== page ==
Certainly, El Greco’s peripatetic lifestyle (Crete to Venice, Rome, Madrid and finally Toledo) with its exposure to a variety of artistic styles, assisted his transformation from the Eastern to Western artistic tradition.  A little from Titian in Venice, a little from Correggio and Raphael in Rome. All artists borrow and reformulate elements into their own original work. There is no doubt that El Greco’s stay in Italy was fruitful in that it produced a major reworking of his stylistic expression.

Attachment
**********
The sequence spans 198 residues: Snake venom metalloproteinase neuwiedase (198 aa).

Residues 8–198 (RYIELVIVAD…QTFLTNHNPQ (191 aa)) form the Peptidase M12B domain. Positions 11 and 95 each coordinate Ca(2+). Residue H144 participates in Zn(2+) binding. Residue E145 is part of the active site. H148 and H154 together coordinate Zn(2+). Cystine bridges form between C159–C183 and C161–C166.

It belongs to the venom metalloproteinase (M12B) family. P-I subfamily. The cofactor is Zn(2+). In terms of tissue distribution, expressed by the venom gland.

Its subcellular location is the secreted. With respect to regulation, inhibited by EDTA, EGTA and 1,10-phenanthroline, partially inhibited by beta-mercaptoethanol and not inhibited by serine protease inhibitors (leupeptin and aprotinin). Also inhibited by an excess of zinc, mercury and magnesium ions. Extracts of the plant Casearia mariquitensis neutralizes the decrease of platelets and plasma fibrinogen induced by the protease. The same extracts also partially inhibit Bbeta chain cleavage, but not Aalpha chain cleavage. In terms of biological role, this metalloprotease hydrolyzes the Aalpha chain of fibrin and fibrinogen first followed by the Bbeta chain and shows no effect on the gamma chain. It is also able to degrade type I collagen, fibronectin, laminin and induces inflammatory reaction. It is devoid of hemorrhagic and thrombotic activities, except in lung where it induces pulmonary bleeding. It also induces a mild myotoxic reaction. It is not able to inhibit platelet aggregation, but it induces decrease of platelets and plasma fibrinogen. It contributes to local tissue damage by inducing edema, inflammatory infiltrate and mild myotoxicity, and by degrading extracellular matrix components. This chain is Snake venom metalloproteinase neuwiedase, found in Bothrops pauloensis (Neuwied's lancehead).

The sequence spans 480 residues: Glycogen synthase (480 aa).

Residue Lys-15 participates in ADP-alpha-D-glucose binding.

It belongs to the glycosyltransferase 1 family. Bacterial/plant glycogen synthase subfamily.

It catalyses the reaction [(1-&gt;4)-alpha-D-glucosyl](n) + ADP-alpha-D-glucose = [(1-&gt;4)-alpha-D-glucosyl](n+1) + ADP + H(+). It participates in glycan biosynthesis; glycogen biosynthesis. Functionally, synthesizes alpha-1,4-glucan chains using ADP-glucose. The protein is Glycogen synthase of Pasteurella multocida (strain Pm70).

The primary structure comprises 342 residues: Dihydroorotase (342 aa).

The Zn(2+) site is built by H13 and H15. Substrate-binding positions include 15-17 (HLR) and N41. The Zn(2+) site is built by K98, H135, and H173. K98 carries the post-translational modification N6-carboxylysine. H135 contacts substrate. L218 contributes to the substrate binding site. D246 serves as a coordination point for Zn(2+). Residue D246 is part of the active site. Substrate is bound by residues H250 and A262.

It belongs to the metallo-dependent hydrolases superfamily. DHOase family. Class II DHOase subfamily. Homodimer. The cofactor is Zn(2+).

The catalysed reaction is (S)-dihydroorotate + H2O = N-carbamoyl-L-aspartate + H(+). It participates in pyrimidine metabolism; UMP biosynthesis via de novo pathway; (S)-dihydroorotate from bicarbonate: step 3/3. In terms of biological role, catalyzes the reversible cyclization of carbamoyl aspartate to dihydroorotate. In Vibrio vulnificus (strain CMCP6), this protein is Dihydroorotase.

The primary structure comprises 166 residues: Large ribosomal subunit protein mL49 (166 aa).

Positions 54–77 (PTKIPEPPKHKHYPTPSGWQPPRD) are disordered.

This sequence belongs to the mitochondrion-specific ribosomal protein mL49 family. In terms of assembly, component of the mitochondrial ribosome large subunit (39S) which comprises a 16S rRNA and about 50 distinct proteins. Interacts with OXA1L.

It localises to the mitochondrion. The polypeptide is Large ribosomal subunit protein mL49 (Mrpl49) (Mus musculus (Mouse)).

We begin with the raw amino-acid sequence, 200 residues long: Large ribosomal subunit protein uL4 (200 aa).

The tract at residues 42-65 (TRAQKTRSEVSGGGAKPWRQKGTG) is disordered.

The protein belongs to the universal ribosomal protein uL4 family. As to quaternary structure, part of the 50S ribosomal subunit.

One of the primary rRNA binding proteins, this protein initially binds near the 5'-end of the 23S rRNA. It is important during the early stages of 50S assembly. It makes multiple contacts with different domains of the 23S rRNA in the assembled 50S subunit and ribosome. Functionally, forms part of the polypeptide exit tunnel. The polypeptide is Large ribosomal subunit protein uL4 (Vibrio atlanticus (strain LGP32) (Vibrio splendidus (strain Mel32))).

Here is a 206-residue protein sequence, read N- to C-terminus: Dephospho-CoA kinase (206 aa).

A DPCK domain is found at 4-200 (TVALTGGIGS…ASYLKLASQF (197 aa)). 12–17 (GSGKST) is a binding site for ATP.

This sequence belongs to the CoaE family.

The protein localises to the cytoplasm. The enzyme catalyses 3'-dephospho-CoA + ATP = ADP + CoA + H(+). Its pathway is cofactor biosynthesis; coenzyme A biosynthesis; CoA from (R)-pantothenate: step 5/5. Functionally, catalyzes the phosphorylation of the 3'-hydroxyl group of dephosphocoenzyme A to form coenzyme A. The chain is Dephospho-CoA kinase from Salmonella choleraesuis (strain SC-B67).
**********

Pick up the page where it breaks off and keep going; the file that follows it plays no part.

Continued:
And yet, the more I pondered his mature style, the more bewitched I became by St. Luke. By the time El Greco painted his icons (1560s-70s), the bloom was off the Renaissance rose, Michelangelo and Raphael were long gone, and the artistic world was moving through its Mannerist phase toward the Baroque. Against all artistic odds, El Greco latched onto the Mannerist style. It’s possible that he found the artistic isolation in Toledo, far from the orbit of Rome, to his liking. After all, it’s easy to imagine that out in the provinces the artist would not necessarily have felt pressure to keep be au courant.   To the end El Greco embraced the recognizable hallmarks of the Mannerists—e.g. compositions organized in intricate patterns; elongated figures twisted into contorted poses; style for its own clever sake.    But then again there are those most unManneristic of elements, his counterpoints— the otherworldly color palette and pathos so heavy that it almost oozes out of his figures. For me, these are precisely the attributes which elevate El Greco above the Italian Mannerists. Their use of a more conventional palette only draws attention to those silly contorted figures. There is no feeling there!  Without it what’s left is pure artifice. Style for style’s sake.